rnercat croces of the Brrrowis of Edinburgh, Hadingtoun, Linlythquow,
Striviling, Clakmannane, Kinross, Uchterardour, Perth, Cowper, and all
utheris places needful, and thair be oppin proclamation in thair Majesteis'
name and autoritie to charge all and sindrie Earls, Lordis, Baronis,
frehalderis, landit men, and substantious gentilmen dwelland witlv'n the
bundis (inter alia of the Stewartric of Strath-crne), with their houshaldis,
honest fricndis, and servandis weil bodin in feir of weir, and provid'i for
xv. days after thair comin, to conveine and meet the King and Ouenis
Majesteis at the places and upon the days respective efter followin— that is
to say, the inhabitants of Stratherne to meit thair hieneises at Striviling
Brig upon Sounday, the xii. day of August instant."1
Not only is there thus
evidence of Auchterarder being assessed in dues and exercising the
privileges of a Royal Burgh, but, what is of more importance, as showing its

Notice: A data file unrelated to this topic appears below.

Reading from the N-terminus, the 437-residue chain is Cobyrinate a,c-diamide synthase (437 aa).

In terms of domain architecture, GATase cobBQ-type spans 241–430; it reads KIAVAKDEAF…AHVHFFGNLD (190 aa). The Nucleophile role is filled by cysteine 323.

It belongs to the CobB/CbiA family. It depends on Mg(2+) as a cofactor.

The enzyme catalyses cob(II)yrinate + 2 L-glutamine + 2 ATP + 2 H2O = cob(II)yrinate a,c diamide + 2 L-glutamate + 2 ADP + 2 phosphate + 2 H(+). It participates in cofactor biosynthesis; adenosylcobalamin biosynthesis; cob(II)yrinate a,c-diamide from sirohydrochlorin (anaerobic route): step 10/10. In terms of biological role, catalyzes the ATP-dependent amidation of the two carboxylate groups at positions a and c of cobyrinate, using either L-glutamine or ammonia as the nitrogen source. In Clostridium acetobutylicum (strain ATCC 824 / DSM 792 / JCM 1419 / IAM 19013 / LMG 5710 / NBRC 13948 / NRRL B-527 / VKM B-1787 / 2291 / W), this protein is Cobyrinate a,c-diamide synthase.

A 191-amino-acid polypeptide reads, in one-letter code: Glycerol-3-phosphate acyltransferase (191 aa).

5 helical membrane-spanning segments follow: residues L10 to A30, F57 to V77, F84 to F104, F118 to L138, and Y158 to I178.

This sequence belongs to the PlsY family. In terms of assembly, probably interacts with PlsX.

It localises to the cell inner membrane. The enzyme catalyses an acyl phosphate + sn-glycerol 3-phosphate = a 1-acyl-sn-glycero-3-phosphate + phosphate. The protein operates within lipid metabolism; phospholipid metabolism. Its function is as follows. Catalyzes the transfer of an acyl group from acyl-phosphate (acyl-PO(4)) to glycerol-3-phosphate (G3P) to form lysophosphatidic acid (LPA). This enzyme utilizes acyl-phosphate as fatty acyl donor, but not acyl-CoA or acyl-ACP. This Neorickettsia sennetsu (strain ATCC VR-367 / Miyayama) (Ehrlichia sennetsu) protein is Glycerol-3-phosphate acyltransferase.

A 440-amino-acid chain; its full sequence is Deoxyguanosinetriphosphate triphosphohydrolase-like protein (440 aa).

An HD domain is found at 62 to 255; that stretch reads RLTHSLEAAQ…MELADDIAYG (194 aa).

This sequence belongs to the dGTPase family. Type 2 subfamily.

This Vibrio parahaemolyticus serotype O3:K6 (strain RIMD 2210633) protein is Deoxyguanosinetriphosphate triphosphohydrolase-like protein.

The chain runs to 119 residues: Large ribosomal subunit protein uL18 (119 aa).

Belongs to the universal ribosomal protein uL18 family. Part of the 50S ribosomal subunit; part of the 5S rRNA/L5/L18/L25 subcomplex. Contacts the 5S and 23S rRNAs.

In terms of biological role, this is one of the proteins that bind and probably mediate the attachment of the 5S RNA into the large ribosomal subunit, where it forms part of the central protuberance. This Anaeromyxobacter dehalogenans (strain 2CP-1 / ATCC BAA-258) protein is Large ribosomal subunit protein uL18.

burghal character, is, that there arc three separate precepts of Parliament—
in 1570, 1581, and 1600 — summoning Commissioners to Parliament from the
burgh. No doubt the names of the Commissioners do not appear in the Rolls of
Parliament, but that did not derogate from the right of the burgh to send
them; and the probable cause of their not having been sent, and of the
infrequency of Auchterarder appearing in the public records, arose from its
being completely inland, and without foreign trade, on which the great
customs were levied, and consequently being one of what were called dry
burghs. Owing to this, and being much exposed to predatory incursions, it
had fallen into an unprosperous and decayed state, which would well account
for the fact common enough to Royal Burghs of its not sending any
Commissioners to Parliament.
This state of matters is
quaintly described in the Act of Parliament of 30th November, 1581, entitled
"Ratification of the Fair of Vchterardour," which had been obtained with a
view to restore the prosperity of the burgh. The Act is in the following
This fair—the date being
transferred by the change of style to 6th December—though shorn of its